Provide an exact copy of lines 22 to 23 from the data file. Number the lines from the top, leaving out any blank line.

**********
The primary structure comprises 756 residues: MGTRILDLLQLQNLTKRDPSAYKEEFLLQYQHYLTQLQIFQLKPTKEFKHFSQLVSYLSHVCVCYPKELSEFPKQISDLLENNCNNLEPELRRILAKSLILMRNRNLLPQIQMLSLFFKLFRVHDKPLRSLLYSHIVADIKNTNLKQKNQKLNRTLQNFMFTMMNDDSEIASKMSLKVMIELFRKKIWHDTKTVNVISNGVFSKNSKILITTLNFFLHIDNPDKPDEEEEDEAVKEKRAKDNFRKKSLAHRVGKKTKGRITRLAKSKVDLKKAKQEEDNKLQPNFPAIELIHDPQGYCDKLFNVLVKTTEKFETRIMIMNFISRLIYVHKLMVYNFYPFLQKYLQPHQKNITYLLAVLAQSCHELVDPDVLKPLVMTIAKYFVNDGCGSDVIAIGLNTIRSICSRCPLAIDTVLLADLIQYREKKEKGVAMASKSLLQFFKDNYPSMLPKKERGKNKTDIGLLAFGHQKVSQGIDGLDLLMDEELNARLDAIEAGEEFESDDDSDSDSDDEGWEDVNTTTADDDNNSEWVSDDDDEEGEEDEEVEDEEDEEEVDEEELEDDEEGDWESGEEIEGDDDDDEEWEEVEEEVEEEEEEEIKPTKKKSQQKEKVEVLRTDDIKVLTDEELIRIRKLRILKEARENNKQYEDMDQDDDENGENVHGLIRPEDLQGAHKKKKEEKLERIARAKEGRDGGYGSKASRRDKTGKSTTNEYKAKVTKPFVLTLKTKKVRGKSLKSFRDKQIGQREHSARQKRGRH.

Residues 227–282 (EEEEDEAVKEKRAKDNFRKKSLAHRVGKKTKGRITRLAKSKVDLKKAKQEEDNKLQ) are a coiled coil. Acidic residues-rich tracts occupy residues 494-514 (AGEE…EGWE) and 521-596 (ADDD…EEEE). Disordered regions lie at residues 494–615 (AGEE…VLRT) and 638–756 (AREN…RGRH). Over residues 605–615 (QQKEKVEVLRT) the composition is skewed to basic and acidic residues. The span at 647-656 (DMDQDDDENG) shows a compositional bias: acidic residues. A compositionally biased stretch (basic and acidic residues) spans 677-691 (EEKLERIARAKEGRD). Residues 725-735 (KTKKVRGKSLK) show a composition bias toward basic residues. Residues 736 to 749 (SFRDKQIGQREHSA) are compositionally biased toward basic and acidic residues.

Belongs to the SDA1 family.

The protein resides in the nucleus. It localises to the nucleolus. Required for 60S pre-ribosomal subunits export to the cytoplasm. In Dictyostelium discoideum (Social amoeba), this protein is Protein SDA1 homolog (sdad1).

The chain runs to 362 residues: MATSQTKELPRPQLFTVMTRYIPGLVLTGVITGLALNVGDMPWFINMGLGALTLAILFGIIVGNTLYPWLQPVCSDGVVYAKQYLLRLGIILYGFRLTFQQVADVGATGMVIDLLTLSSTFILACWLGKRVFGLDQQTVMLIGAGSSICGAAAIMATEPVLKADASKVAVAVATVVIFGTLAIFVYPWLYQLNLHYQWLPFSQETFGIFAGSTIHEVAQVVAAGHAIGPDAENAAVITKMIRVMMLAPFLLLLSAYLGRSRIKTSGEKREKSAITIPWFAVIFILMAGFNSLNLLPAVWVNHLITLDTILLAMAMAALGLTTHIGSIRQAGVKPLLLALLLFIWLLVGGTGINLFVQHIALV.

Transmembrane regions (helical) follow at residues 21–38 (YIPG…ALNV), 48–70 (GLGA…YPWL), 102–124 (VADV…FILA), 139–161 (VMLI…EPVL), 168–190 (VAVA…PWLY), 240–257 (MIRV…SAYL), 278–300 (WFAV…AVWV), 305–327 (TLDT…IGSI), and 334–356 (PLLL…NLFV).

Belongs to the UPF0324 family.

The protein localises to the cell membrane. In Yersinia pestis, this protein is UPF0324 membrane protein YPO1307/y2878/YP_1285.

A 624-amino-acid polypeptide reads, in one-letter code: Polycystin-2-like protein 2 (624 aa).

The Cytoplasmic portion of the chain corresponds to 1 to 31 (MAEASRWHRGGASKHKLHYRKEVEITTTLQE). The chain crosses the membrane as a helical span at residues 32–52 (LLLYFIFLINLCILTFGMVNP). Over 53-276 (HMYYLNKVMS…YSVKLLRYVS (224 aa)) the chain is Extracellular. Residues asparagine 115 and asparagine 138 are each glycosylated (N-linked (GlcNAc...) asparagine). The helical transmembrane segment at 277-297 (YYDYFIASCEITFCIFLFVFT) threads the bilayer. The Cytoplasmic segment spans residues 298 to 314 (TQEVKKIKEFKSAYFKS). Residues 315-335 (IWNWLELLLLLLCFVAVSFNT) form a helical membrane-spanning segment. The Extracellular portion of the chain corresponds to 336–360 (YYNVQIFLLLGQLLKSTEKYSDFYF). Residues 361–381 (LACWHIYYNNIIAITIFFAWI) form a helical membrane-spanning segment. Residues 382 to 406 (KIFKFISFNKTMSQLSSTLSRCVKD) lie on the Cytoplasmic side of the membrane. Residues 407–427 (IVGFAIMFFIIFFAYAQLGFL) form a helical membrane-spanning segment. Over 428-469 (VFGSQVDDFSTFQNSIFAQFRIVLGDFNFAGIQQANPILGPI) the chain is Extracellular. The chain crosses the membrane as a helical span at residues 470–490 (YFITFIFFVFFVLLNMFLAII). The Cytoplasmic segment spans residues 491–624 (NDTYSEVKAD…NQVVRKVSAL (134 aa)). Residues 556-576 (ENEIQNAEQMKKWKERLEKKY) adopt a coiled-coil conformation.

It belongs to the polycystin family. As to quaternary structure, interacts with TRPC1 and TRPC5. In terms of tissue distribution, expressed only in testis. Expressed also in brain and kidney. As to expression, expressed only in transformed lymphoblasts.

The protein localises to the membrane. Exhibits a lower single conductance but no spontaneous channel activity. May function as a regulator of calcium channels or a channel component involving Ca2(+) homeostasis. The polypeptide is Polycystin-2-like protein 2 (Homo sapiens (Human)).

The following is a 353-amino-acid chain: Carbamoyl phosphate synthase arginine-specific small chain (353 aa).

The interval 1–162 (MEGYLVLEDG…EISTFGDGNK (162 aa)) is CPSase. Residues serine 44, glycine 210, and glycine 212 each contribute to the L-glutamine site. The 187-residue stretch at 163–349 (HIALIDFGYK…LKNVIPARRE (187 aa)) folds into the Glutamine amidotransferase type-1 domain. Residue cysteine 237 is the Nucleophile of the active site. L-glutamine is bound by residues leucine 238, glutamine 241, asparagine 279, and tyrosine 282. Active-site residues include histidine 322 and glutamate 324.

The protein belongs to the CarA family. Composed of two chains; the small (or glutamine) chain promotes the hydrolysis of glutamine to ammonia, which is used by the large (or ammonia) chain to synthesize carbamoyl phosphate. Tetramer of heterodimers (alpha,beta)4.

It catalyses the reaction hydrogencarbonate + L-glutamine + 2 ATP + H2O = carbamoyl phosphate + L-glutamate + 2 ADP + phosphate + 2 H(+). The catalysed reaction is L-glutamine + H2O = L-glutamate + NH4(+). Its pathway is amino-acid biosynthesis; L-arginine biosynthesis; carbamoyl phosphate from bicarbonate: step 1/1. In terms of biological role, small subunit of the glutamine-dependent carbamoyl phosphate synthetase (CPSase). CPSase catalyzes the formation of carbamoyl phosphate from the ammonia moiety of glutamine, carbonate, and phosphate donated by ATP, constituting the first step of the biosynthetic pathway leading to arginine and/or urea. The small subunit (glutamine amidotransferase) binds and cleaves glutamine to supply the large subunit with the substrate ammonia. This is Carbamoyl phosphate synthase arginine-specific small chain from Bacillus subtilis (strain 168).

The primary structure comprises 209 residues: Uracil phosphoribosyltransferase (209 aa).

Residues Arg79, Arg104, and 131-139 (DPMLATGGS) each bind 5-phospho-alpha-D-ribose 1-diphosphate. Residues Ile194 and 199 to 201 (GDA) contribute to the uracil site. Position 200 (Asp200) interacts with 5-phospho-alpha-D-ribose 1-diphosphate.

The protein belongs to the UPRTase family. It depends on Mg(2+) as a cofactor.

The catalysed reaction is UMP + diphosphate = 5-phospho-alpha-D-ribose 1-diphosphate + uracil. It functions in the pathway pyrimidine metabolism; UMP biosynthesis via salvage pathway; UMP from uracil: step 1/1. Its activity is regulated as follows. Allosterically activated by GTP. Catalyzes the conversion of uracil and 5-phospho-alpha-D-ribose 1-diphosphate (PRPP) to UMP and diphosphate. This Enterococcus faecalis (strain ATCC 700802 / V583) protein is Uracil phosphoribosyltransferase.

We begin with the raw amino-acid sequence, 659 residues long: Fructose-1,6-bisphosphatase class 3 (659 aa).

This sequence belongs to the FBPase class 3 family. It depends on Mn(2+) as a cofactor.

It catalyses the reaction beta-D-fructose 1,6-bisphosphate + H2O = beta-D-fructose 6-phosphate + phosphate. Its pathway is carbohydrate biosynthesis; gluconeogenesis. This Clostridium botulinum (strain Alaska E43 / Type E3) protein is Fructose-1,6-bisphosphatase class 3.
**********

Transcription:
This sequence belongs to the FBPase class 3 family. It depends on Mn(2+) as a cofactor.

It catalyses the reaction beta-D-fructose 1,6-bisphosphate + H2O = beta-D-fructose 6-phosphate + phosphate. Its pathway is carbohydrate biosynthesis; gluconeogenesis. This Clostridium botulinum (strain Alaska E43 / Type E3) protein is Fructose-1,6-bisphosphatase class 3.